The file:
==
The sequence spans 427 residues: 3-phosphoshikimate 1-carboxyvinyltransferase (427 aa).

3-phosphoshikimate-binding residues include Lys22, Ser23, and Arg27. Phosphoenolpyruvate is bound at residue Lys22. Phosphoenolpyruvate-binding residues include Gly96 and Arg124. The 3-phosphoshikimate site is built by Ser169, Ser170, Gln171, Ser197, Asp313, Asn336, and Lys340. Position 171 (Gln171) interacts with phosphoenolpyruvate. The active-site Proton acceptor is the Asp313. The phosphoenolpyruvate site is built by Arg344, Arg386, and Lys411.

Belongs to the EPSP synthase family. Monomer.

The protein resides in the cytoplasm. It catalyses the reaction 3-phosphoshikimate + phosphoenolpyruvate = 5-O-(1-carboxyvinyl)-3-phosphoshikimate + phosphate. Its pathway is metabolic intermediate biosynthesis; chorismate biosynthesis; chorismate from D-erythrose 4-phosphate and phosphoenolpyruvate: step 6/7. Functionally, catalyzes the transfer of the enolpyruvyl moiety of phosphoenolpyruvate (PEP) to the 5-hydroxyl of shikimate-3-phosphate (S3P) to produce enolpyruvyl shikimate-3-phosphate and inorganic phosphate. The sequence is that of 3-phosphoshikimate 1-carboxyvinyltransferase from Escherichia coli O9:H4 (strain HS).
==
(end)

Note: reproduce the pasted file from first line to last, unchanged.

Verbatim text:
The sequence spans 427 residues: 3-phosphoshikimate 1-carboxyvinyltransferase (427 aa).

3-phosphoshikimate-binding residues include Lys22, Ser23, and Arg27. Phosphoenolpyruvate is bound at residue Lys22. Phosphoenolpyruvate-binding residues include Gly96 and Arg124. The 3-phosphoshikimate site is built by Ser169, Ser170, Gln171, Ser197, Asp313, Asn336, and Lys340. Position 171 (Gln171) interacts with phosphoenolpyruvate. The active-site Proton acceptor is the Asp313. The phosphoenolpyruvate site is built by Arg344, Arg386, and Lys411.

Belongs to the EPSP synthase family. Monomer.

The protein resides in the cytoplasm. It catalyses the reaction 3-phosphoshikimate + phosphoenolpyruvate = 5-O-(1-carboxyvinyl)-3-phosphoshikimate + phosphate. Its pathway is metabolic intermediate biosynthesis; chorismate biosynthesis; chorismate from D-erythrose 4-phosphate and phosphoenolpyruvate: step 6/7. Functionally, catalyzes the transfer of the enolpyruvyl moiety of phosphoenolpyruvate (PEP) to the 5-hydroxyl of shikimate-3-phosphate (S3P) to produce enolpyruvyl shikimate-3-phosphate and inorganic phosphate. The sequence is that of 3-phosphoshikimate 1-carboxyvinyltransferase from Escherichia coli O9:H4 (strain HS).